Wednesday, September 12, 2012

Film Review: Headhunters (2011)

This makes three Norwegian films I've seen in the last year, and that would make, let's see, three I've seen in my entire life. In baseball terms, the Norwegians are 3 for 3, with two doubles and a triple. The triple is Headhunters. This thriller cleverly combines industrial espionage with art theft, and a lead character who suffers from self-esteem issues related to his height and a wife who (he thinks) is seriously out of his league.

Not much can be said about the plot of Headhunters without going spoiler-crazy, but it has many moving parts, lots of twists and turns, and on the whole it doesn't have too many of those moments where the audience goes, "Wait a minute, that doesn't make sense. Why would he do that/go there/have one of those?" We are asked to suspend our disbelief on a couple of occasions, but that's par for the course for most thrillers. What's important is that we root for the hero (in this case something of an anti-hero) and be constantly on the edge of our seats. On that basis, Headhunters works very well. The pace is furious, the action is sometimes shockingly bloody, and our hero is clever and resourceful.

Another interesting aspect of Headhunters is that it shows how producers working far away from Hollywood, or coping with non-Hollywood budgets, can punch above their weight.  Headhunters had a budget of roughly $5m, which, to put things in perspective, is what a 45 minute episode of the TV show House costs. Headhunters doesn't have the budget to dazzle an audience with star power, special effects or massive action sequences; instead, the film gives us a compelling, intricate story that's told with fluency, energy, and precision. That's all you need. The producers found a novel (by Jo Nesbo) with a great plot and built the film around it. The Hollywood model of production is often the reverse: assemble some stars, dump a ton of money on sfx or grandiose action scenes, and then try to stick bits of a story on to the resulting mess. The Mission Impossible franchise is a textbook example of this kind of Hollywood production. The French film industry virtually specializes in tense, clever, imaginatively-plotted thrillers, many of which end up getting remade (badly) by Hollywood, most notably The Tourist with Johnny Depp and Angelina Jolie. It started life as a smart French film called Anthony Zimmer. The addition of big stars and big money only ruined things. Some other recent French thrillers that are worth checking out include L'appartement, Point Blank, The Prey and Chamber of Death.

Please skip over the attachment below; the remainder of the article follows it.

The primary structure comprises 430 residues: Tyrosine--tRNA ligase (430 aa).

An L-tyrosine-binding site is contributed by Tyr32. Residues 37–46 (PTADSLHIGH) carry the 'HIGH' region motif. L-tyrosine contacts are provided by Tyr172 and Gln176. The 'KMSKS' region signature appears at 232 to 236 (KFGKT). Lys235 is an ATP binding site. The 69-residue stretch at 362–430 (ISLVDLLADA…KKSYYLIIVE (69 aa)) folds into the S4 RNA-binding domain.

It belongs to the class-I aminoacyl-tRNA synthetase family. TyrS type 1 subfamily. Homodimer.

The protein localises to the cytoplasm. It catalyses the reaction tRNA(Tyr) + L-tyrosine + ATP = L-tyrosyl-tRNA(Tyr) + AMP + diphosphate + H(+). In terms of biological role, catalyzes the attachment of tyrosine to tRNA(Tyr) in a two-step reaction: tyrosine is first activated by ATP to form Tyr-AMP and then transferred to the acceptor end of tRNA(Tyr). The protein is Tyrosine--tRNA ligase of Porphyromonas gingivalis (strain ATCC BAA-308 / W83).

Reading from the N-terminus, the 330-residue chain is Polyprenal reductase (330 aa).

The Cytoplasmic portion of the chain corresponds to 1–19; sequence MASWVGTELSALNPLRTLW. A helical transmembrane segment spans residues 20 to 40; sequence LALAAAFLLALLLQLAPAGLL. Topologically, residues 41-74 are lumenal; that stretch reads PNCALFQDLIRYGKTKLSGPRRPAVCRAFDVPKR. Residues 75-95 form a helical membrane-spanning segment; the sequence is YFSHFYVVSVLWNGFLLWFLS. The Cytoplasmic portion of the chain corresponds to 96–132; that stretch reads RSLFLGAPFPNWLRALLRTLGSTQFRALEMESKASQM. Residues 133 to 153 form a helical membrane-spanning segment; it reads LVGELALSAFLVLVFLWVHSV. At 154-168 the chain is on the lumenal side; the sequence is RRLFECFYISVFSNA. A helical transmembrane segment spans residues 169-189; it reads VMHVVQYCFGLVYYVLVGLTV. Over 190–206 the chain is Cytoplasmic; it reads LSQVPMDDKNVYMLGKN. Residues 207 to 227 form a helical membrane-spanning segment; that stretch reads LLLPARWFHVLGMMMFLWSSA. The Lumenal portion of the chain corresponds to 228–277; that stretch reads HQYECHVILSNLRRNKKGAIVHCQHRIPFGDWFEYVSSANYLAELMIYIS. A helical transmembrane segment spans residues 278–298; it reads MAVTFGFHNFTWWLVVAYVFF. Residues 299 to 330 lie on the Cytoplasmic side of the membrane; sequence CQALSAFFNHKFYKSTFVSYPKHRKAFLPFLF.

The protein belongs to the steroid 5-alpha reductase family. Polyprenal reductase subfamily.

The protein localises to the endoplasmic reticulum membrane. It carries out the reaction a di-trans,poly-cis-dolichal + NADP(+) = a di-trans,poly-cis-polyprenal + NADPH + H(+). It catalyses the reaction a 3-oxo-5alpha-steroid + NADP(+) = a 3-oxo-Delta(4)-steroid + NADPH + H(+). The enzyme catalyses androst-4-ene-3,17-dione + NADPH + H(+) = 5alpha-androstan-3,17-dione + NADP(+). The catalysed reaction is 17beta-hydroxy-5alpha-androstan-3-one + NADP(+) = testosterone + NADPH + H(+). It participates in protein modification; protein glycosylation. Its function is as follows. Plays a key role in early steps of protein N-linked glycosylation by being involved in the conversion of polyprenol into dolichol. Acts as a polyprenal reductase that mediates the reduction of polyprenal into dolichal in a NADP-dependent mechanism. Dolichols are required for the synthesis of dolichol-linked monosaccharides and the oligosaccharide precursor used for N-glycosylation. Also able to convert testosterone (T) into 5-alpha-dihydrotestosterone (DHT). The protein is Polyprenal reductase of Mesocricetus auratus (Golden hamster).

1 comment:

Anonymous said...

I'm quite surprised this flick only took $5 million to make. Looks well over $10 million. Many scenes look Hollywood grade.